The Short Term Prognosis in Alcoholic Liver Disease with Metabolic Acidosis The Korean Journal of Hepatology 2004;10(2): 117-124. The Short Term Prognosis in Alcoholic Liver Disease with Metabolic Acidosis Ki Sun Bae , Kwon Yoo , You Kyung Cho , Ki Nam Shim , Sung Ae Jung , Il Hwan Moon Department of Internal Medicine, Ewha Womans University College of Medicine, Seoul, Korea Alcoholic liver disease with metabolic acidosis may have possible causes such as alcoholic ketoacidosis, diabetic ketoacidosis, lactic acidosis. Salicylate, methanol, and ethylene glycol intoxication should also be considered. The aim of this study was to investigate the short-term prognostic factors in patients with alcoholic liver disease with metabolic acidosis. Clinical data related to twenty-nine patients with alcoholic liver disease and metabolic acidosis was analysed retrospectively. Patients were divided into two groups according to the outcome (survival or death). Past medical history, and physical, laboratory and radiologic data at admission were compared. The amount of daily alcohol intake differed significantly between the two groups (P=0.034), but duration and total amount of alcohol intake did not differ significantly between the two groups (P=0.128; P=0.360). The presence of ascites differed significantly between two the groups (P=0.019). On laboratory testing, the following differed significantly: base excess (P=0.038), hemoglobin (P=0.019), platelet (P=0.040), total bilirubin (P=0.007), albumin (P=0.012), creatinine (P=0.014), phosphorus (P=0.021), chloride (P=0.010), ammonia (P=0.003), prothrombin time (P=0.033), fibrinogen (P=0.011) and D-dimer (P=0.024). Review of the medical history of the patients showed diabetes (10/29), cirrhosis (10/29), and hepatocellular carcinoma (1/29). Continue reading >>

Hypoketotic Hypoglycemia, Metabolic Acidosis, Toxic Liver Disease: Causes & Diagnoses | Symptoma.com

Hypoketotic Hypoglycemia, Metabolic Acidosis, Toxic Liver Disease: Causes & Diagnoses | Symptoma.com

Causes of metabolic acidosis There are many causes. [patient.info] Diseases and drugs that impair mitochondrial function can cause lactic acidosis. [merckmanuals.com] metabolic , Metabolic acidosis NOS , Metabolic Acidoses , Acidosis, Metabolic , Acidoses, Metabolic , Metabolic Acidosis , acidosis metabolic , metabolic acidosis disorder [fpnotebook.com] Also, severe electrolye abnormalities (hyponatremia, hypophosphatemia, hypokalemia, hypomagnesemia, also metabolic acidosis). [errolozdalga.com] Progress in liver diseases . 3 : 28298. [en.wikipedia.org] Instead of being harmlessly metabolized and bound to glucuronates and sulfates, excessive acetaminophen compounds enter CYP protein-mediated metabolic reactions in the liver [lecturio.com] Long Chain Hydroxyacyl-CoA Dehydrogenase Deficiency Treatment : It is important to avoid fasting to prevent hypoketotic hypoglycemia. [emilytam.com] Clinical considerations: Poor feeding, vomiting, lethargy Hypoglycemia Metabolic acidosis Hepatomegaly Cardiac insufficiency History of sudden unexpected death in a sibling [archildrens.org] Symptoms associated with LCHAD deficiency are due to low levels of energy and the toxic build-up of fatty acids in cells, especially in the liver and brain. [genetics.mytestingoptions.com] Toxic liver disease with hepatic necrosis K71.2 Toxic liver disease with acute hepatitis K71.3 Toxic liver disease with chronic persistent hepatitis K71.4 Toxic liver disease [icd10data.com] disease drug-induced toxic (predictable) liver disease Codes K71 Toxic liver disease K71.0 Toxic liver disease with cholestasis K71.1 Toxic liver disease with hepatic necrosis [icd10data.com] All medications should be evaluated for toxic effects on the liver. [aafp.org] Missing:Hypoketotic HypoglycemiaMetabolic Acidosis Urinary Continue reading >>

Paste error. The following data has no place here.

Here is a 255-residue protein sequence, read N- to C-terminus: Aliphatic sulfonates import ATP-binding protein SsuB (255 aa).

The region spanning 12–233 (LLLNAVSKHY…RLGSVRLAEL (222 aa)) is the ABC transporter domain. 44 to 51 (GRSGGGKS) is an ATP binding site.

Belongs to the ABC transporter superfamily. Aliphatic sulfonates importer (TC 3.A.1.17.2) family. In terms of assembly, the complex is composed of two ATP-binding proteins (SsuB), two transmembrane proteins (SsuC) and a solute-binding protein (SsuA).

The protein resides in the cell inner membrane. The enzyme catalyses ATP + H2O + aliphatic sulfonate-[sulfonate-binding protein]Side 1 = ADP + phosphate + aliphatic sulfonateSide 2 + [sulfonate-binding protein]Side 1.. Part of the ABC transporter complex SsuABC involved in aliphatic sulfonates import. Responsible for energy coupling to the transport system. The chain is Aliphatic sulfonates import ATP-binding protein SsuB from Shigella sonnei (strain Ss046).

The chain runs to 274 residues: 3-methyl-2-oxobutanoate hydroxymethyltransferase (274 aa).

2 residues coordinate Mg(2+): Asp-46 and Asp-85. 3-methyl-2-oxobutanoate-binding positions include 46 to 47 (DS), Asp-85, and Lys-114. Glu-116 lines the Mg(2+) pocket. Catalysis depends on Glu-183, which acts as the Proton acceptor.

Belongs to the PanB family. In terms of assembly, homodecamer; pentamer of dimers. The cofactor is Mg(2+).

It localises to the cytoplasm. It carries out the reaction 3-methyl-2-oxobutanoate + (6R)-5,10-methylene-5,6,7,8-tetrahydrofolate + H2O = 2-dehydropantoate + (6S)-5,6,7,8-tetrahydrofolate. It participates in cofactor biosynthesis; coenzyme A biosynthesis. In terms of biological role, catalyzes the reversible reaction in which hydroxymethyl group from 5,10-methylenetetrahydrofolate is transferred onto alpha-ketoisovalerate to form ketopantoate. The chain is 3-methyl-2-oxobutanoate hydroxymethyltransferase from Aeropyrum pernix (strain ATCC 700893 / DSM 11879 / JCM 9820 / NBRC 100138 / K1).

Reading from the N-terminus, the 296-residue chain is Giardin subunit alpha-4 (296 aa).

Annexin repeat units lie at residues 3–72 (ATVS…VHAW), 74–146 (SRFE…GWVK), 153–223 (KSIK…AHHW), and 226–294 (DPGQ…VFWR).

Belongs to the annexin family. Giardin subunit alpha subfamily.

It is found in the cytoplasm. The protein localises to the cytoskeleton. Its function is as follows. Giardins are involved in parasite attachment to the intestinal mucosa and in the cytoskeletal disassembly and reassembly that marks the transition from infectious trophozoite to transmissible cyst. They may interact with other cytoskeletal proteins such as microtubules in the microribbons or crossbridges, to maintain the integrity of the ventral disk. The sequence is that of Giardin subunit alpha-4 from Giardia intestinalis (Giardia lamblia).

Acute Liver Failure - Wikipedia

Acute Liver Failure - Wikipedia